Yes, it's the most ridiculous transportation device in the history of science fiction. Anyway, Kandare was the ruler of Saturn, and his twin brother Alagor Von was the ruler of Jupiter (another gas giant, mind you), and there was a big war, blah blah blah, and eventually only the two of them were left on their respective worlds. Since they are telepathic, they were able to continually read each other's minds and thus were evenly matched. Kandare then had the bright idea to recruit Earthlings to do the fighting for him, since Alagor would be unable to read their thoughts, presumably. And yes, Kandare did realize that Alagor, reading his brother's thoughts, would do the same thing...and indeed he does, as we see here:
...except he got himself some of them Russians. Please note the Jupiter head on Ivan.
Kandare informs the humans that, should the battle go his way, he would then teleport himself to Earth, wearing a "life-suit" that would give him immortality the way his domed city on Saturn does, so that he would have a population to rule. Kandare then puts a mental whammy on the humans, compelling them attack Alagor, and puts them on a rocket ship to Jupiter. On the way there, their ship passes the rocket-o'Russians headed the other way, and Bill jumps on the radio to signal his "plan" to them. And what's that plan? We'll find out soon enough.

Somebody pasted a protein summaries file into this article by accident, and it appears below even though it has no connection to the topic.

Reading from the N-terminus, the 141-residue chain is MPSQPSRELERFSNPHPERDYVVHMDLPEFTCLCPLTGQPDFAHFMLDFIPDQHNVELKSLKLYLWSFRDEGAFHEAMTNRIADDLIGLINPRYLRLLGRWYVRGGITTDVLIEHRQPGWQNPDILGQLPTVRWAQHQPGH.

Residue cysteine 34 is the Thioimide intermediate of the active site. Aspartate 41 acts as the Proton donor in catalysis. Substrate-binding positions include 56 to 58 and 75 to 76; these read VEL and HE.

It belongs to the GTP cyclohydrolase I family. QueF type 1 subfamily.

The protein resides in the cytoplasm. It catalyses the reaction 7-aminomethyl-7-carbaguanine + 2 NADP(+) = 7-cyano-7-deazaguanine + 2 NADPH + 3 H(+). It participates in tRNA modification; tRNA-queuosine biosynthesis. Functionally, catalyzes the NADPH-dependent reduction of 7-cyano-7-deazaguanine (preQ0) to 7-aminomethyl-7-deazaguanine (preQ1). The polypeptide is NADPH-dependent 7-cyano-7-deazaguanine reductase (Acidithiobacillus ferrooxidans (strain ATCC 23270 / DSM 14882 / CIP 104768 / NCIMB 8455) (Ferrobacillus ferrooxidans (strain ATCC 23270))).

For the next couple of pages there's a lot of running around and general mayhem, and finally Bill confronts Alagor.
As the raygun fire-fight continues, Bill notes that Alagor avoids one part of the room -- almost as if he's trying to protect something from getting hit by a random shot there. After Alagor hightails it like a big pansy, Bill finds a hidden cabinet in that particular part of the room...a cabinet containing another teleportation device in the form of the Earth!
I'm not sure that's a technically accurate definition of "telekinesis." I'm pretty sure that's not even the accurate spelling.
Bill quickly hunts down Alagor (no easy trick, given that the globe has no eye-holes) and prepares to send him packing to Earth. Alagor begs for his life -- since he isn't wearing his own "life-suit," being sent to Earth away from the protection of his Jovian environment would mean his death.
Will the humans realize that death is not the answer, that a show of mercy would correct the paths of these two brothers, perhaps even healing the rift between them and showing them that their fraternal love is greater than any reason for war?
And it appears that Bill's brilliant plan was to tell the Russians to run around Kandare's pad looking for an Earth-globe, too...and, since they did make it home, it appears that there's probably a pile of Kandare-ash floating around the streets of St. Petersburg or somewhere.
This grand adventure has taught all humanity an important lesson:
...at least until we all get to these planets and start fighting over who gets what.
Sunday, July 11, 2004